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The reason I am asking this is that I had accidentally done a git commit -a that included a file I did not yet want to commit. My solution was to do the following:

git reset --soft HEAD^
git reset -- file/with/changes_not_to_committed
git commit -C HEAD@{1}

Here, I’ve rewound the branch by one commit while keeping the index and working tree, then pulled file/with/changes_not_to_committed from a yet older revision into the index, and then I committed the index using the commit message from the previous branch head commit. Neither git-reset invocation touches the working copy, so my modifications to file/with/changes_not_to_committed persist, but are no longer recorded in the HEAD revision.

However, it would have been easier if I could pull file/with/changes_not_to_committed from the HEAD^ revision right into the index without touching the working copy. Since the index otherwise already represents the state I want, I could then just amend the HEAD commit, producing a sequence like this:

git magic-pony HEAD^ file/with/changes_not_to_committed
git commit --amend -C HEAD

This is almost what I would get by replacing git-magic-pony with git-checkout, except for the requirement that the working copy be left untouched and only the index updated. It seems there is no way to make git-checkout not touch both.

My question is: does git-magic-pony exist, and if so, under what name?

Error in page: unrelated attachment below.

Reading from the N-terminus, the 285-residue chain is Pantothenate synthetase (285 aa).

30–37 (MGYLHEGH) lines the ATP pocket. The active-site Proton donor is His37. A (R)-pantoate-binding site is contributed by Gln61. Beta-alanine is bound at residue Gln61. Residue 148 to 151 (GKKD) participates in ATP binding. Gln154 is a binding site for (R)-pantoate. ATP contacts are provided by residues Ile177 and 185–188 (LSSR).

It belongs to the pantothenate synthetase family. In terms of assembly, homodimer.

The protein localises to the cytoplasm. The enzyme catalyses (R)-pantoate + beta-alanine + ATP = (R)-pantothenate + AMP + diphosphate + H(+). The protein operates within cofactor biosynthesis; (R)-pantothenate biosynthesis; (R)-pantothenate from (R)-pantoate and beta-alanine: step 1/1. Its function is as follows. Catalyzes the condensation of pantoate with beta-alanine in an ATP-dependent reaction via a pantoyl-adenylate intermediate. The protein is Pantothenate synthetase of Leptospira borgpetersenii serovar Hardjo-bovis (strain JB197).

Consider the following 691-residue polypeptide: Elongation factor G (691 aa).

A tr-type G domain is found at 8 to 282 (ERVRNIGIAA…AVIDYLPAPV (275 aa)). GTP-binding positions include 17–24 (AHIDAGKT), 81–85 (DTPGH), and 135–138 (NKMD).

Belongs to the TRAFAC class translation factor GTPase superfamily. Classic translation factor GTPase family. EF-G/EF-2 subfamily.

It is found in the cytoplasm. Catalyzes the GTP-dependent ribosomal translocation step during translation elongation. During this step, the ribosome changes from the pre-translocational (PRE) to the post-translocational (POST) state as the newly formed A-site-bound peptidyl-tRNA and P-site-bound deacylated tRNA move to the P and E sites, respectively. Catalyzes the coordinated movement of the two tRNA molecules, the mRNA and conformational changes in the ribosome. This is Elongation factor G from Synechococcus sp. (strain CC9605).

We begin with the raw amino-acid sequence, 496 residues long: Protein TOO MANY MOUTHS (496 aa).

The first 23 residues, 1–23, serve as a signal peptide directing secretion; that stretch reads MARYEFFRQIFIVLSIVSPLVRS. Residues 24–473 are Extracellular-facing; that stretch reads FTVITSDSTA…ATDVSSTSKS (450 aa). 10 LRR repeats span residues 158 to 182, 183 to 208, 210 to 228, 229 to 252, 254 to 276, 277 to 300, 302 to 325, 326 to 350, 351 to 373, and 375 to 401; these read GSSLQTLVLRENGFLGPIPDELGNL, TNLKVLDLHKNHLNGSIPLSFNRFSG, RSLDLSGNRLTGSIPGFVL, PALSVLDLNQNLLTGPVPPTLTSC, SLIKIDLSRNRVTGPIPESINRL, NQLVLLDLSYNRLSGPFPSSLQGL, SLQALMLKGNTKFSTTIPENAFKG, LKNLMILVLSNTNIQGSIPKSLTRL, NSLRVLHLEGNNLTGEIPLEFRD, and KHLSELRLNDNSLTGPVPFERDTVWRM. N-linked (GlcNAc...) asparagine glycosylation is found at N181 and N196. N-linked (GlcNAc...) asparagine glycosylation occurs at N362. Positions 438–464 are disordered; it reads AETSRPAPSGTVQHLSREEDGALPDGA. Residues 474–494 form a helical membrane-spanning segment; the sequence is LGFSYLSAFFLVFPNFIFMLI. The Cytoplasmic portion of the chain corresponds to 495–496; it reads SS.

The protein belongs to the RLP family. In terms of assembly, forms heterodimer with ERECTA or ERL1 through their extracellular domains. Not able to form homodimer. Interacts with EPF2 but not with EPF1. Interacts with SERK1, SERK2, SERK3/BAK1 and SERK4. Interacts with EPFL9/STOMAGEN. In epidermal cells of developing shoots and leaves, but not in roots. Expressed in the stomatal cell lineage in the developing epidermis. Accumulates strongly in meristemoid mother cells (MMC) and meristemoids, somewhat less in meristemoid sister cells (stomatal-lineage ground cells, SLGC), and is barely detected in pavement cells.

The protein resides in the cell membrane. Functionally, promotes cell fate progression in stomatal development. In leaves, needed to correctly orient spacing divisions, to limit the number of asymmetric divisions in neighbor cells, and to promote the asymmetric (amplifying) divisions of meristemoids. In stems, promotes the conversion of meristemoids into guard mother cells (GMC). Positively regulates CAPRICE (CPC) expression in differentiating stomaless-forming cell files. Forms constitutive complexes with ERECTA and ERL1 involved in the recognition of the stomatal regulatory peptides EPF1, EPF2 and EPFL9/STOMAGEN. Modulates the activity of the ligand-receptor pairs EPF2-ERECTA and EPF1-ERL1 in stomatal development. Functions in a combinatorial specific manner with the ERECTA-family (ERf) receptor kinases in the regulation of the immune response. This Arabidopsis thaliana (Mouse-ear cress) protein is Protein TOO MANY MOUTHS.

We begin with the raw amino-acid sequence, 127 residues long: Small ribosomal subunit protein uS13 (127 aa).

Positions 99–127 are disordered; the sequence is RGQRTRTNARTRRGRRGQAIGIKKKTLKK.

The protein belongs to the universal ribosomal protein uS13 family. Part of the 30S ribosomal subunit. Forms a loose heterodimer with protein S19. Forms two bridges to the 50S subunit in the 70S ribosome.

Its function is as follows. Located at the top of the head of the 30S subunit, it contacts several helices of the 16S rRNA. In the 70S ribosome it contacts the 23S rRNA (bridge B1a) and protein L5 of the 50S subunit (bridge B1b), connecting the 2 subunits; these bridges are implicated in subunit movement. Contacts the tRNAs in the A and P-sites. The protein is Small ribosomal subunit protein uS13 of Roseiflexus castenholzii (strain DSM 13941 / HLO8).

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up vote 4 down vote accepted

Right. When you want to move revisions from HEAD or another revision to the index, you use 'git reset REVISION -- file' - then, you'd use 'git commit --amend' to revise the commit. As it happens I'm currently working on a review aimed towards making it more obvious how files can be moved from A to B like that.

Of course a much easier way is to crank up 'git-gui', click the 'amend last commit' button, then click on the icon by the file in the commit inventory section of the gui, and then 'commit'.

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Thanks! That’s exactly what I was looking for. I disagree about the GUI being easier, though. :-) More discoverable, perhaps. – Aristotle Pagaltzis Nov 3 '08 at 12:09

It looks like you can do something like this using git update-index:

git update-index --cacheinfo 100644 5be7e154c284fb8de8ddca0bb18b72a73089df9b filename

You will need to get the mode (100644 above) and sha1 of the file you want to go back to (you can get this info all from git ls-tree). Then you can git commit --amend and your working copy will not be affected.

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So based on Greg Hewgill’s answer, git-magic-pony is a shell script I would write which looks like this:

git ls-tree "$@" | while read mode type hash path ; do
    git update-index --cacheinfo $mode $hash "$path"
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